# VHF Amplifier Design

I am an RF enthusiast that wants to learn how to think like an engineer. I am trying to build a FM receiver that consists of a wideband FM amplifier and a slope detector. I have so far created an amplifier. It does seem to work but I would like to revise my thought process.

Assumptions that I have used for biasing:

• In a CE amplifier, current through emitter resistor equals current through collector resistor.
• Emitter resistor current is 100x the base current (Beta=100)
• Biasing current should be at least 10x base current for stability.
• Current flowing through both bias resistors is equal
• Adding a emitter capacitor to ground increases gain via creating a lower resistance AC path to ground
• Using an inductor instead of collector resistor lets you set DC bias and gain is proportional to frequency because of inductive impedance.

My arbitrary design ideas:

• Emitter resistor should drop 1 volt, base voltage should be 1.6V
• We have a 5V supply
• datasheet for 2n3904 says B=100 if 10mA current flows through emitter. 1V/10mA=100 ohm emitter resistor.

Biasing TR1:

• Emitter resistor current= 0.010A
• Base current is 0.01A/100 = 0.0001A
• Bias current should be 10*0.0001A=1mA
• Larger bias resistor: 5V-1.6Vbase = 3.4V with 1mA through it, so 3.4K resistor.
• Smaller bias resistor: 1.6Vbase/1mA = 1.6k resistor.
• Add a bypass cap and simulate in LTSPICE for a good value, experiment with load inductor values.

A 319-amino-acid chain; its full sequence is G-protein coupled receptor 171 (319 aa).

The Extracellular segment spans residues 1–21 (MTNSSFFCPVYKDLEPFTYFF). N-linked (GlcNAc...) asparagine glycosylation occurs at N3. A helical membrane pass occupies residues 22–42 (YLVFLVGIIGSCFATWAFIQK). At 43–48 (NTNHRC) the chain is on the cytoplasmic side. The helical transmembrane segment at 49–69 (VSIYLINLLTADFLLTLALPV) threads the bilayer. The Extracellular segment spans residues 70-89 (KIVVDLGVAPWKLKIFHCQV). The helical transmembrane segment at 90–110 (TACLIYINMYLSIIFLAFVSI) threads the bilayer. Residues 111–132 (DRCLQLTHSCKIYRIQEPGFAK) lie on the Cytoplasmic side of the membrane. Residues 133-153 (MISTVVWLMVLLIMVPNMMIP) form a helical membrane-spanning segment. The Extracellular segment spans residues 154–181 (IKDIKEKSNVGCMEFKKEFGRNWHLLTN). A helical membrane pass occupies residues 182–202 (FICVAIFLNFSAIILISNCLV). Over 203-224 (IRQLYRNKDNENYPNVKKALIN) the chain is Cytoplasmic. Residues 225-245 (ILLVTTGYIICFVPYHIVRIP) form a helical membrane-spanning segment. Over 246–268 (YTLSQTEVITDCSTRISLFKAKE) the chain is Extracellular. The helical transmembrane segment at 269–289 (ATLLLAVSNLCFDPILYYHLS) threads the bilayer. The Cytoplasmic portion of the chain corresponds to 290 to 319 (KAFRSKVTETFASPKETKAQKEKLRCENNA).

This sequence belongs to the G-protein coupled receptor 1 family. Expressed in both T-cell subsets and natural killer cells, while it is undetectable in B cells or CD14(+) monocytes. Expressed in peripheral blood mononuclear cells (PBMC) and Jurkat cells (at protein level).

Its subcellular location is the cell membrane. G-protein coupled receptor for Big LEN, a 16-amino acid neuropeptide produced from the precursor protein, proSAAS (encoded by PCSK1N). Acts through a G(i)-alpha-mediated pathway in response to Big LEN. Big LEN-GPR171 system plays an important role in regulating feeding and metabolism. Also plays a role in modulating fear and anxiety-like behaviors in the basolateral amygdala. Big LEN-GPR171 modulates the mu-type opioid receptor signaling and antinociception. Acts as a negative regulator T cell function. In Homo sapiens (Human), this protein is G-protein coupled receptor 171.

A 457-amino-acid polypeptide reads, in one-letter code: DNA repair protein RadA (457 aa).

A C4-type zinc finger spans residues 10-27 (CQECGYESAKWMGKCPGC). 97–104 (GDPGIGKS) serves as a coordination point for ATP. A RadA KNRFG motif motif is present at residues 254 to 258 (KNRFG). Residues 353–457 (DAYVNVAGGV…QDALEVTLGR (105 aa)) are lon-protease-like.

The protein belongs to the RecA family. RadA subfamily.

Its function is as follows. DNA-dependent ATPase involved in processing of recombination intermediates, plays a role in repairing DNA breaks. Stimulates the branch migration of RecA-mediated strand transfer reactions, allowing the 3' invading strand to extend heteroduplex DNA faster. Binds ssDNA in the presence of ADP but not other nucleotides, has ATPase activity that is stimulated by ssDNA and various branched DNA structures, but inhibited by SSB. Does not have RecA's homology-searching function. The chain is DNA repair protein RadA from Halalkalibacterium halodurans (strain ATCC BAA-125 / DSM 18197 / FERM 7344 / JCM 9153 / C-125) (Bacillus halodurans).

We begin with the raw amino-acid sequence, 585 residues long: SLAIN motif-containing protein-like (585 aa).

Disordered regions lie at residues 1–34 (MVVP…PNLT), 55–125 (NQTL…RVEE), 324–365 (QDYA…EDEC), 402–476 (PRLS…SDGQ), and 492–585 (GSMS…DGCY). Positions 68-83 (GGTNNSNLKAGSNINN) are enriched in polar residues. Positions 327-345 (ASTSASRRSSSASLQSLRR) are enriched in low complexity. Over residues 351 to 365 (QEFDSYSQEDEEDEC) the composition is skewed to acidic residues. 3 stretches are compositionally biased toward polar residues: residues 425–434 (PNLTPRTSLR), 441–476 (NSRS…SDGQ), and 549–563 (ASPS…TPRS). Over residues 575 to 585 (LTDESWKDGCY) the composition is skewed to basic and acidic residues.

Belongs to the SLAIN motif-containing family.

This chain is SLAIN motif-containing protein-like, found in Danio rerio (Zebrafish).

• Question: I grabbed wrong resistors, 34k and 16k which should violate stability rule of thumb. How is this stage still functioning?

Biasing TR2:

• Base current is 10mA through emitter resistor/100 = 0.0001A base current; Biasing current should be 1mA, 10x larger than base current for stability.
• Larger biasing resistor = 5V-1.6Vbase / 1mA = 3.4k (I have 3.3k on hand)
• Smaller biasing resistor= 1.6V/1mA = 1.6k (I have 2k on hand)
• Same inductor load because I know it works

How can I think of amplifier design more formally? My only education on the topic is various youtube videos and internet tutorials on the subject. Thank you for your input.

• With a β of 100, the emitter current will be 101× the base current; β is the ratio of collector current to base current, and emitter current is the sum of the two. This does not actually matter, however, as β varies by quite a large amount for any given transistor, both between transistors of the same part number and for a single transistor at different temperatures. Commented Feb 5, 2022 at 6:09
• I apply generally the rule Rb low (as R3) = 10 or 20x the emitter resistor (R4). R4 seems a bit too low, but it can be ok anyway (emitter current will be higher). One can now do a simulation "test" also to verify that DC analysis is ok. Commented Feb 5, 2022 at 9:36
• NB: no information about generator impedance and probe used (x1, x10)? Commented Feb 5, 2022 at 9:59
• Sorry, probe used was 10x Commented Feb 5, 2022 at 14:06